August 30th, 2009
Posted By:
Categories: Ethics

I will never condone abuse or neglect. Children experiencing such atrocities need to be removed, at the very least, for a temporary time period. However, I cannot agree with this case out of Mississippi in which a mother lost custody of her child because she didn’t speak English.

I kept hoping, as I read the article, that another shoe would drop. She would have had a previous DUI or a history of drug use. Not so. She is an undocumented migrant worker having come to the US in hopes of sending money home to her other two children. She comes from an area in Mexico, Oaxaca, which speaks an indigenous language. At the hospital, the translator was not familiar with her language and, according to the now gag-ordered case records, poorly translated what the mother was saying.

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I got very frustrated reading this article. They claim that the mother is unfit because she cannot speak English, stating that she couldn’t properly call 911 for help if necessary. DHS is also apparently claiming that they took the baby as the mother hadn’t purchased any formula or a bassinet. First of all, they should have been patting her on the back for planning to breastfeed (as that’s what women in her culture do and, darn it, women in our culture should be as well!). Furthermore, mothers in her culture wear their babies in slings (you know, like I do). Co-sleeping, by the way, is also not a crime. Now facing deportation, they won’t even let her have her daughter to return home. The case is a mess.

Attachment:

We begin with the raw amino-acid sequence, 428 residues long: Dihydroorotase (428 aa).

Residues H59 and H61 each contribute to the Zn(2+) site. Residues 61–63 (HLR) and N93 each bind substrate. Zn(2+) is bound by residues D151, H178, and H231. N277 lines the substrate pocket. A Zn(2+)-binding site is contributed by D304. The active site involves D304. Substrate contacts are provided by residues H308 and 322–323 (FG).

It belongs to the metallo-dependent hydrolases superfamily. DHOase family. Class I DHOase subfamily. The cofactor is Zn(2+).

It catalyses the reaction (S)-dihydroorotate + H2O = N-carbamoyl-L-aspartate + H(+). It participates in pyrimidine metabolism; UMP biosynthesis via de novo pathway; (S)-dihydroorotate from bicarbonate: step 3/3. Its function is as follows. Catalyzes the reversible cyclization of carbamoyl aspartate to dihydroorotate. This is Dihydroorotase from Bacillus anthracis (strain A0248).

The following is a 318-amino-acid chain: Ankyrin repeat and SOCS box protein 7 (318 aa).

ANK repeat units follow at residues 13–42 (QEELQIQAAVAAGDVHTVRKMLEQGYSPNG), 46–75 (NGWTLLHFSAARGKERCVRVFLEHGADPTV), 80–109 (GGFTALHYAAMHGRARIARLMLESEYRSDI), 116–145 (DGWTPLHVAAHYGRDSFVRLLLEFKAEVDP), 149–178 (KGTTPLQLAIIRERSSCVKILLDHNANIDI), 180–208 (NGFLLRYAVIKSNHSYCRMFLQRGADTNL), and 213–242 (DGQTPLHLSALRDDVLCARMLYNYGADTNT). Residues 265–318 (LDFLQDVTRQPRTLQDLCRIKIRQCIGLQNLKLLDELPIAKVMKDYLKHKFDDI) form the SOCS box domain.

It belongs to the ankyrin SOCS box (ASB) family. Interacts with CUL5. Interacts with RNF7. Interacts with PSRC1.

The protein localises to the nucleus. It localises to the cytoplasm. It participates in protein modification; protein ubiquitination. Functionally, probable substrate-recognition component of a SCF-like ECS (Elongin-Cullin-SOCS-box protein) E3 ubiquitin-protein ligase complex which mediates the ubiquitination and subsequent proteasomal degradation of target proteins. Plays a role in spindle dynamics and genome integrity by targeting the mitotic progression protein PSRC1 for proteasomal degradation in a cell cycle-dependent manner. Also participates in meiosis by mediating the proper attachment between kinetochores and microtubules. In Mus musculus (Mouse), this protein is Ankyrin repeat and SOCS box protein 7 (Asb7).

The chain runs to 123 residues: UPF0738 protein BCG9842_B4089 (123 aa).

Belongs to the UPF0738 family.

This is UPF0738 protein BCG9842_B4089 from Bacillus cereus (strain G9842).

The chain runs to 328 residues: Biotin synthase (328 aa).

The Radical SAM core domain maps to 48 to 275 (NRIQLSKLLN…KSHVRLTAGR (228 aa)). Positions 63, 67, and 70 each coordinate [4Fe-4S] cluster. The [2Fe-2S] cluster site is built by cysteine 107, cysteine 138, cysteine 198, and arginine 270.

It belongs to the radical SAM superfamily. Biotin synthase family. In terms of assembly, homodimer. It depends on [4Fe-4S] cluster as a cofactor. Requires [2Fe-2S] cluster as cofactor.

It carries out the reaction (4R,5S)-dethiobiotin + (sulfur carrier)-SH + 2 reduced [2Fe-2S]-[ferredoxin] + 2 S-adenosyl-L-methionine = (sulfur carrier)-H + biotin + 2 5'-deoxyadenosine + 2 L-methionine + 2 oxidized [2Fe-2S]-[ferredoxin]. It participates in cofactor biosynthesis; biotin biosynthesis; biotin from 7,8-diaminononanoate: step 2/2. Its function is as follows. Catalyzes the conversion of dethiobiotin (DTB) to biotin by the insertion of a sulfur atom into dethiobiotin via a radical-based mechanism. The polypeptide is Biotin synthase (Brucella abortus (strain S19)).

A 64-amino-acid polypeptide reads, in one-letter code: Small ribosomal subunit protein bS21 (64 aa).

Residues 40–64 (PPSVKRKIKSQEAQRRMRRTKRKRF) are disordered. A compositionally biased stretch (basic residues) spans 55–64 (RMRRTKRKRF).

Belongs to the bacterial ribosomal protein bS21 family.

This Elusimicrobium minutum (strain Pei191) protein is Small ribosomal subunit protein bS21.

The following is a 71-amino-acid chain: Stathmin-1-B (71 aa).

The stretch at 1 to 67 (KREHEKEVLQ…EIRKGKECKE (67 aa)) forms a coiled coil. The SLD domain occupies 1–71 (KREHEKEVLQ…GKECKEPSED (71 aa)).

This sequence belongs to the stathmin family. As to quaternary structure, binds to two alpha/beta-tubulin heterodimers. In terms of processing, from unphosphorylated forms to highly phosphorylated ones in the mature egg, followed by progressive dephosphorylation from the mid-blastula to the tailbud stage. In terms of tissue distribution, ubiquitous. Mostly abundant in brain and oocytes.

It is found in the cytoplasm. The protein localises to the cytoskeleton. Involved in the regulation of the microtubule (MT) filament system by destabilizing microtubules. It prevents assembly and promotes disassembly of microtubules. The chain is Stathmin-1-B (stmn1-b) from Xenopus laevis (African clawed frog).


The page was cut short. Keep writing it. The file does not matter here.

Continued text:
The point of this case is best made via this quote:

“Raising your child is one of the most fundamental liberties, and it can only be taken from you for the most serious concerns of endangerment,” says Bauer. “Not speaking English hardly meets that standard.”

If we start taking children from families who can’t speak English (and, sadly, this is not the only case of its kind as the article states), where do we draw the line? Do we start taking children from families who use too much slang? Do we take children from families who have bi-lingual homes, claiming the confusion factor would make it hard for the kid? Do we start taking children from families with poor grammar? You can call it a safety issue but it’s still wrong. A mother will get her child help if her child needs help, language barriers or not. This is a case of DHS firmly stepping over a line. No abuse, neglect or past history? Put the child back with her mother.

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2 Responses to “Should Language Barriers Result in Removal?”

  1. Robyn C says:

    I read about this when it first happened. I didn’t realize she hadn’t gotten her baby back. As the mother is an illegal immigrant, it seems that law would dictate that she AND the baby should be sent back to their home. I’m a fan of people learning to speak English, but this is absolutely outrageous!

  2. [...] Should Language Barriers Result in Removal? (August 30, 2009): about a woman who had her child removed because she didn’t speak English. [...]

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